What is Camp Lejeune and what happened there? Camp Lejeune is a U.S. Marine Corps base camp located in North Carolina. Between the 1950s and the 1980s, those living or working at Camp Lejeune were potentially exposed to contaminated drinking water. It is believed the water contained benzene, Perchloroethylene (known as PCEs and found in industrial solvents), and other chemicals. PCEs are solvents most often used in dry cleaning, textile processing, metal cleaning, and other industrial processes. PCE is the contaminant that caused the most harm at Camp Lejeune.
The chemical was used by a nearby dry cleaner, then compounded by on-base sources that further contaminated the water. For three decades, more than a million Marines, their family members, and workers at the base drank and bathed in contaminated water at Camp Lejeune. Since that time, thousands who lived and worked at Camp Lejeune have suffered severe illnesses and died. Strong scientific evidence exists that the chronic exposure to toxic chemicals in the water at Camp Lejeune resulted in increased rates of cancer. Injuries to children in utero have also been well-documented.
How Did Contaminated Water at Camp Lejeune Expose Marines, Their Families, and Civilian Contractors? There were two specific chemical compounds found to be contaminating the Camp Lejeune water supply between 1953 and 1987—PCE and Trichloroethylene (TCE). PCEs were the most significant source of the water contamination that ultimately led to injuries and death at Camp Lejeune. PCEs are absorbed orally, through inhalation, and through skin exposure. Once the body is exposed to PCE, the chemicals travel through the bloodstream to the lungs, targeting the central nervous system, the liver, and the kidneys. As PCE degrades in groundwater, it becomes TCE, trans-1,2-dichloroethylene (DCE), and vinyl chloride. TCE crosses the placenta, causing serious birth defects.
PCE is known to cause kidney cancer, bladder cancer, non-Hodgkin’s lymphoma, kidney and liver injuries, Parkinson’s Disease, and more. PCE levels for 346 months at the Tarawa Terrance water treatment and supply facility at Camp Lejeune were dangerously high. The EPA’s maximum “safe” level of PCE in drinking water is 5 ug/L, yet the maximum level detected in Camp Lejeune drinking water was 215 parts per billion (ug/L). The most highly contaminated wells were finally shut down in early 1985. Although Benzene was also detected in the Tarawa Terrace sampling of the Camp Lejeune drinking water, the levels were not nearly as high as those of PCE and TCE.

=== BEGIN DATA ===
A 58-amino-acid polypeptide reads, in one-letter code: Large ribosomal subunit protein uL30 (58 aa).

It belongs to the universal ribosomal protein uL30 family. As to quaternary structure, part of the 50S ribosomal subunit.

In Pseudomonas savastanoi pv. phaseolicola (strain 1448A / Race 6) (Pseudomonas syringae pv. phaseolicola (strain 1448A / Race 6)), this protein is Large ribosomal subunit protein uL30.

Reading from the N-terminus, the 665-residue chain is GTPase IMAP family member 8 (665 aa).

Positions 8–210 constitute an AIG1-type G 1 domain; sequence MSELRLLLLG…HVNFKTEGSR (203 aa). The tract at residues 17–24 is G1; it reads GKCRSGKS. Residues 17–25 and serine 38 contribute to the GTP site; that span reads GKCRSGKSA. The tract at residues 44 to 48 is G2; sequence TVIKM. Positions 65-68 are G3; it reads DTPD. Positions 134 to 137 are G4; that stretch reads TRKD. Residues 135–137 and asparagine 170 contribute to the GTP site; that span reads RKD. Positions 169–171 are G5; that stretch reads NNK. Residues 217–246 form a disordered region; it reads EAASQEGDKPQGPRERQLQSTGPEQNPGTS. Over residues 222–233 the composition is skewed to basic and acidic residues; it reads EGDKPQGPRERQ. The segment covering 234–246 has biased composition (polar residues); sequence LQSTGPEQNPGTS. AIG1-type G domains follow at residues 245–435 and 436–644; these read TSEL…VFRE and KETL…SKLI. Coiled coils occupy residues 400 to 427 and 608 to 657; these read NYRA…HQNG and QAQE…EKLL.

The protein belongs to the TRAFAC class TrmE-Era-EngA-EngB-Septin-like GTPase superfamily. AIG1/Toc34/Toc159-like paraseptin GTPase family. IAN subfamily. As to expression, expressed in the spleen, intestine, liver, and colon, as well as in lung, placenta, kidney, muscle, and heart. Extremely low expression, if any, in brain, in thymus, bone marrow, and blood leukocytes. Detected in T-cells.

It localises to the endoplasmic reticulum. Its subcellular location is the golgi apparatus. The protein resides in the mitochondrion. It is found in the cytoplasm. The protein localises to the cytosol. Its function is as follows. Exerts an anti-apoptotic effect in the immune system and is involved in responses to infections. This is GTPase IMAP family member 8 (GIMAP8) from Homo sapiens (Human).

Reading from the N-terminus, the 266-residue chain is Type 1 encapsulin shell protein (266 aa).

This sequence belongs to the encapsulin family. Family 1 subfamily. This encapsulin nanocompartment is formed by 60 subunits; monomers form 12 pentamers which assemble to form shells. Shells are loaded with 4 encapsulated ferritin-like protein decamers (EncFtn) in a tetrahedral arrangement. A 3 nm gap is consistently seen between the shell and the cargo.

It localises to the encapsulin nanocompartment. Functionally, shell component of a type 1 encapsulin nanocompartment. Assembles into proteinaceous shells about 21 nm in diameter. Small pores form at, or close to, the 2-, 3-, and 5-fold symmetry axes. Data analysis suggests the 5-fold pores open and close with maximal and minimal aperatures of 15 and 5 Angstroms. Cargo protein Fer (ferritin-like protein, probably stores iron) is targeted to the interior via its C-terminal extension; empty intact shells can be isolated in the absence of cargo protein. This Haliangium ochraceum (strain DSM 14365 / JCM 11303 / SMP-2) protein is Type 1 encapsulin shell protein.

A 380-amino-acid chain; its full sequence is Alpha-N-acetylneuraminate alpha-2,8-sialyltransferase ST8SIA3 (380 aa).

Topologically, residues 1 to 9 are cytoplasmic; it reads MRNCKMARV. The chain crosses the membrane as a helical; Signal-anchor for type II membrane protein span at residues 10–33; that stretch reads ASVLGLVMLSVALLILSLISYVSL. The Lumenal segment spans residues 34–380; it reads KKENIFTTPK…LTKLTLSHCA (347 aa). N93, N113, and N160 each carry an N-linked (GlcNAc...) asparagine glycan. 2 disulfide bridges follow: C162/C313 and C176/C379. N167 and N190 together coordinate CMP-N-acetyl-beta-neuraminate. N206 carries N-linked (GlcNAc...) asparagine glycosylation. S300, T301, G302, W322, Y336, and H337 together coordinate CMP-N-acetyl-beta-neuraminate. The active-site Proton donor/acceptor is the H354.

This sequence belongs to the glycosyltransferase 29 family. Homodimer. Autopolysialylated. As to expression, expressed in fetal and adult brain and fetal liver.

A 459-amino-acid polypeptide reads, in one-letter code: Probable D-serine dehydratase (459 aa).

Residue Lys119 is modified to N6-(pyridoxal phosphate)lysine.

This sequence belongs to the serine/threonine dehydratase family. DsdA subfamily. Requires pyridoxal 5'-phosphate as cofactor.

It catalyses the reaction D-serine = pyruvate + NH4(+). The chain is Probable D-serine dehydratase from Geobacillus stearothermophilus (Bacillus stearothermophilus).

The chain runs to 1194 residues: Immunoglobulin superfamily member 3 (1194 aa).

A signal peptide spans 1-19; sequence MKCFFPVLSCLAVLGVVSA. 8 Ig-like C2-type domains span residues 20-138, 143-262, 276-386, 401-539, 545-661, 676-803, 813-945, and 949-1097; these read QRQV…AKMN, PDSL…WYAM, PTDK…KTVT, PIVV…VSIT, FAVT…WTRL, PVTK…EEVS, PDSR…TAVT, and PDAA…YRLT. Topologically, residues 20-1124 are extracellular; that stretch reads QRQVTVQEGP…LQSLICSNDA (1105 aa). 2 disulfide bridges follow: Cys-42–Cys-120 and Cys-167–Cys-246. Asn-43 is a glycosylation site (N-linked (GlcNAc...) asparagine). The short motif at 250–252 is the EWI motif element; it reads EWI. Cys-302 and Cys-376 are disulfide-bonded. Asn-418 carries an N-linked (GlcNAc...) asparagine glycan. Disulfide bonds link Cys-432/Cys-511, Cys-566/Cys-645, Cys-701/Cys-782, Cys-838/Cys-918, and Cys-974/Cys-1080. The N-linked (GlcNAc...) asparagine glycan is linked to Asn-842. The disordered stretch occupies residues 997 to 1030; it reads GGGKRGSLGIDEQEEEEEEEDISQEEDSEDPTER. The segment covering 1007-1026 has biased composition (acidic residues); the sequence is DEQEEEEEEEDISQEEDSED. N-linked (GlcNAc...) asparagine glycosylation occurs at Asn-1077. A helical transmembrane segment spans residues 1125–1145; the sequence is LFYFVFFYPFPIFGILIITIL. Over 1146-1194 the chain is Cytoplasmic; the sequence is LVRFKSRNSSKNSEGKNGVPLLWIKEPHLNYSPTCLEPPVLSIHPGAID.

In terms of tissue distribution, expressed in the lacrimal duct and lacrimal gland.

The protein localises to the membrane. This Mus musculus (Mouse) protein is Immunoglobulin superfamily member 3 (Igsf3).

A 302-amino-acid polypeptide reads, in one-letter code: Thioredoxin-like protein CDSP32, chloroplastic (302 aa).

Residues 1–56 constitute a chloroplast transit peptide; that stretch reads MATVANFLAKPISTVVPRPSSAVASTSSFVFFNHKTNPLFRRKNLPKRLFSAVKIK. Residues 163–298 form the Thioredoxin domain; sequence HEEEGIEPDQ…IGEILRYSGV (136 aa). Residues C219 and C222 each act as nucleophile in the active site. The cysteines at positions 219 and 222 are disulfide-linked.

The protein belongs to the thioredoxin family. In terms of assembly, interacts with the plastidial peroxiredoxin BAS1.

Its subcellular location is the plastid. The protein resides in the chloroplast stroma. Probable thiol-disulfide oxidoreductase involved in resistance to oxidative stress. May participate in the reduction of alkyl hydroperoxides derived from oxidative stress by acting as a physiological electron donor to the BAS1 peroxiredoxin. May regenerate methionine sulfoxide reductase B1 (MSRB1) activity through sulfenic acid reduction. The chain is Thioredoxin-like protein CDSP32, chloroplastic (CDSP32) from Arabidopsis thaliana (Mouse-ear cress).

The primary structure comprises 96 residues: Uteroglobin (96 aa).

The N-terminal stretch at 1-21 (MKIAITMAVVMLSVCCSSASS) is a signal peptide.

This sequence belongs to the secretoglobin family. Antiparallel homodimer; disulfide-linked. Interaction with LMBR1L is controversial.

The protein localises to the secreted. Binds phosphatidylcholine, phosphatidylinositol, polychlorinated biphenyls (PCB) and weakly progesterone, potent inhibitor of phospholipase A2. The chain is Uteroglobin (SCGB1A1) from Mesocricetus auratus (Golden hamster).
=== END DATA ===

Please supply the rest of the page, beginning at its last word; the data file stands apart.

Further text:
Cancers Caused by Camp Lejeune Contaminated Water ATSDR (Agency for Toxic Substances and Disease Registry) mortality studies regarding the health impact of the Camp Lejeune drinking water examined health records from 200,000 former employees and Marine personnel living or working at the Camp during the period of contamination. These records were compared to those of a control group of people living and working at Camp Pendleton—a military base in California. Camp Pendleton was used because the demographics were very similar to those at Camp Lejeune. The study revealed a much higher mortality rate for those at Camp Lejeune due to different types of cancer.
It was found that “Tier 1” cancer types are those with the strongest, most compelling level of scientific evidence supporting the connection to the contaminated water at Camp Lejeune. “Tier 2” cancers could be linked to the contaminated water, but the scientific evidence is not as definitive. Tier 1 cancers include: breast cancer, kidney cancer, lung cancer, liver cancer, multiple myeloma, non-Hodgkin’s lymphoma, bladder cancer, leukemia, and esophageal cancer. Tier 2 cancers include cervical cancer, prostate cancer, colon cancer, brain cancer, ovarian cancer, and aplastic anemia.
Kidney cancer appears to have the strongest link to the contaminated water with former residents and employees of Camp Lejeune having 2-3 times higher rates of bladder cancer as compared to the control group. Long-term residents of Camp Lejeune had a rate of kidney cancer death that was a shocking 41 times higher than the control group.
Not only do those who worked or lived at Camp Lejeune have a significantly increased risk of kidney cancer, but they also have an increased risk of chronic kidney diseases. The study further found that individuals with extensive exposure to Camp Lejeune’s contaminated water were at a significantly higher risk of developing and dying from prostate cancer. Unfortunately, prostate cancer can be more difficult to tie to the contaminated water because prostate cancer is so common and has been linked to so many different environmental factors.